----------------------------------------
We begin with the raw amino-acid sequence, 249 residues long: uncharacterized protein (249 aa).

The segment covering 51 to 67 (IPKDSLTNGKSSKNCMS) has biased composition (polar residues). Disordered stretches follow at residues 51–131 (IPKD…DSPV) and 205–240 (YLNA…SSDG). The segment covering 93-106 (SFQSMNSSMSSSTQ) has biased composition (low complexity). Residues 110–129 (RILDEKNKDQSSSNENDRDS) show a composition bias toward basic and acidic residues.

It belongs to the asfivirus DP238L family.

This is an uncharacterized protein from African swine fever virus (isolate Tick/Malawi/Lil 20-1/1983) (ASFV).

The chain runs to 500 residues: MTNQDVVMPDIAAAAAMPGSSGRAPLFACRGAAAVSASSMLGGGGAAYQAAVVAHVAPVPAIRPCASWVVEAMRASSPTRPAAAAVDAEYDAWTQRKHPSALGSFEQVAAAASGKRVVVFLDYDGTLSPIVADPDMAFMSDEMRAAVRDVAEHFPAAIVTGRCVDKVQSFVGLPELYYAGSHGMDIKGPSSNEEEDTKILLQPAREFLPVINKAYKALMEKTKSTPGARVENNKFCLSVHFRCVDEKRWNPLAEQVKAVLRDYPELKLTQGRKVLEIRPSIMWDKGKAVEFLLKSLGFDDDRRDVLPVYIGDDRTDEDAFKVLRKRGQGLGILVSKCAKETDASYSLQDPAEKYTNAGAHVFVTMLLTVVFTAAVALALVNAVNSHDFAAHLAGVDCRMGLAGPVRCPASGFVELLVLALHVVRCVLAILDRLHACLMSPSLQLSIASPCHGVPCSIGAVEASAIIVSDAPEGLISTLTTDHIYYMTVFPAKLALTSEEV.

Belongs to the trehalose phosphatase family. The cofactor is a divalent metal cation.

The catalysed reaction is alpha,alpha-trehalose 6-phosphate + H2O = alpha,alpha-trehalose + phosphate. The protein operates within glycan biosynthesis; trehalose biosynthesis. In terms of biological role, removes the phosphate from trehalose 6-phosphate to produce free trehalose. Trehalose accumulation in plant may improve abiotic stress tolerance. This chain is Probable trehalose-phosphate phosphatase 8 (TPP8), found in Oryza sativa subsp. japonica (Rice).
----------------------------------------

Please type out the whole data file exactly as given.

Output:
We begin with the raw amino-acid sequence, 249 residues long: uncharacterized protein (249 aa).

The segment covering 51 to 67 (IPKDSLTNGKSSKNCMS) has biased composition (polar residues). Disordered stretches follow at residues 51–131 (IPKD…DSPV) and 205–240 (YLNA…SSDG). The segment covering 93-106 (SFQSMNSSMSSSTQ) has biased composition (low complexity). Residues 110–129 (RILDEKNKDQSSSNENDRDS) show a composition bias toward basic and acidic residues.

It belongs to the asfivirus DP238L family.

This is an uncharacterized protein from African swine fever virus (isolate Tick/Malawi/Lil 20-1/1983) (ASFV).

The chain runs to 500 residues: MTNQDVVMPDIAAAAAMPGSSGRAPLFACRGAAAVSASSMLGGGGAAYQAAVVAHVAPVPAIRPCASWVVEAMRASSPTRPAAAAVDAEYDAWTQRKHPSALGSFEQVAAAASGKRVVVFLDYDGTLSPIVADPDMAFMSDEMRAAVRDVAEHFPAAIVTGRCVDKVQSFVGLPELYYAGSHGMDIKGPSSNEEEDTKILLQPAREFLPVINKAYKALMEKTKSTPGARVENNKFCLSVHFRCVDEKRWNPLAEQVKAVLRDYPELKLTQGRKVLEIRPSIMWDKGKAVEFLLKSLGFDDDRRDVLPVYIGDDRTDEDAFKVLRKRGQGLGILVSKCAKETDASYSLQDPAEKYTNAGAHVFVTMLLTVVFTAAVALALVNAVNSHDFAAHLAGVDCRMGLAGPVRCPASGFVELLVLALHVVRCVLAILDRLHACLMSPSLQLSIASPCHGVPCSIGAVEASAIIVSDAPEGLISTLTTDHIYYMTVFPAKLALTSEEV.

Belongs to the trehalose phosphatase family. The cofactor is a divalent metal cation.

The catalysed reaction is alpha,alpha-trehalose 6-phosphate + H2O = alpha,alpha-trehalose + phosphate. The protein operates within glycan biosynthesis; trehalose biosynthesis. In terms of biological role, removes the phosphate from trehalose 6-phosphate to produce free trehalose. Trehalose accumulation in plant may improve abiotic stress tolerance. This chain is Probable trehalose-phosphate phosphatase 8 (TPP8), found in Oryza sativa subsp. japonica (Rice).